Her confirmation comes after nearly six months of delay
After nearly six months of drama and debate, the U.S. Senate confirmed Loretta Lynch as the attorney general on Thursday, making her the first black woman to hold the title.
Lynch, the U.S. Attorney for the Eastern District of New York, won confirmation with a 56-43 vote, with 10 Republicans voting for her, according to the Associated Press. She will replace Eric Holder as the top law enforcement official in the country.
Lynch waited nearly six months for her nomination to be confirmed, in one of the longest cabinet-level delays in U.S. history, according to The New York Times.
Although Republicans agreed that Lynch, 55, was qualified for the job, many deeply opposed her for defending President Obama‘s executive actions on immigration.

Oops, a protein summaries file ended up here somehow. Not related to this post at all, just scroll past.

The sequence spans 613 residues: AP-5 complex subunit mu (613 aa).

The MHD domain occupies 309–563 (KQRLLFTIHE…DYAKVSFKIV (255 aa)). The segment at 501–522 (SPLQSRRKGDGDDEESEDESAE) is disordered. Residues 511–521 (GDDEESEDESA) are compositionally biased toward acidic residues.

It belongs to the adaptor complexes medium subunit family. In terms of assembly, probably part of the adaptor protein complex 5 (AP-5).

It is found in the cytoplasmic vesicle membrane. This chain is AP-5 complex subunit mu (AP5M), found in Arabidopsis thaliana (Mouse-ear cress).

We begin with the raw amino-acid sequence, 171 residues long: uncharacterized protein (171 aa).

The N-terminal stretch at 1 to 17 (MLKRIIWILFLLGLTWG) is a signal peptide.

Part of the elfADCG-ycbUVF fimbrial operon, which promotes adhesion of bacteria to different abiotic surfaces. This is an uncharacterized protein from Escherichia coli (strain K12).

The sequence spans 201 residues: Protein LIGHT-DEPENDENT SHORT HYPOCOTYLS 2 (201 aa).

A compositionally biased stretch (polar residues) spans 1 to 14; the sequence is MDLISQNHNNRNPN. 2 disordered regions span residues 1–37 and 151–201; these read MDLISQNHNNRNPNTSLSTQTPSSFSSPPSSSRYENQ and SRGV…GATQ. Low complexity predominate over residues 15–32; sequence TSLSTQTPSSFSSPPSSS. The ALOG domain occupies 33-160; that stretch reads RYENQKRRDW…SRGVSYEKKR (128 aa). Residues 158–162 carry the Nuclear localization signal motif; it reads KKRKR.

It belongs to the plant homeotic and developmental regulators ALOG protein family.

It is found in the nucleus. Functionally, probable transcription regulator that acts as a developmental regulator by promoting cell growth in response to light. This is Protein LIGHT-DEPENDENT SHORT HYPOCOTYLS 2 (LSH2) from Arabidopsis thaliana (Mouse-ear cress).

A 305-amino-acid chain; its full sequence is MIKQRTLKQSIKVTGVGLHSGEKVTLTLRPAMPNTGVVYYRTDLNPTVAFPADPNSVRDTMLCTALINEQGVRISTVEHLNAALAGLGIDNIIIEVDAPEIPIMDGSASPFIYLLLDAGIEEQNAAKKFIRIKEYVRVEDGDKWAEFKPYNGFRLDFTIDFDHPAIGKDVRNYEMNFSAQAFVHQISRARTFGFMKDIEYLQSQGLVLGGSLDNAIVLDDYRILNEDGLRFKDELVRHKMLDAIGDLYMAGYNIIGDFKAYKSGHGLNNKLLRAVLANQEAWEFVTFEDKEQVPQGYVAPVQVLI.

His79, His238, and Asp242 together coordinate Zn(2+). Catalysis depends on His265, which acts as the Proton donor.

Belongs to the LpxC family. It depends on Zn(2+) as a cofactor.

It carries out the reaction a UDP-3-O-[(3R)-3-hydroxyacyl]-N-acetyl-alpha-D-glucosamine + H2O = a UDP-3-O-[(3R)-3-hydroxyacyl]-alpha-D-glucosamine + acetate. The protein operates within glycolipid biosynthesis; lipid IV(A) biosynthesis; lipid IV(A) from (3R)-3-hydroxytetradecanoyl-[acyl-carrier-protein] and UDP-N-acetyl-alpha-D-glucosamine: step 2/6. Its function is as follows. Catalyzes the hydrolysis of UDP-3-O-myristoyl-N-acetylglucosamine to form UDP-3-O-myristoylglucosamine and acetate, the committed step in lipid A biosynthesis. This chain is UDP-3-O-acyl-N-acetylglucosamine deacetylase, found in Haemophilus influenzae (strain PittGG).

Obama weighed in on the controversial confirmation delay last week, calling it “crazy” and “embarrassing,” according to the AP.
On Thursday, he told reporters, “Loretta has spent her life fighting for the fair and equal justice that is the foundation of our democracy. She will bring to bear her experience as a tough, independent and well-respected prosecutor on key, bipartisan priorities like criminal justice reform.”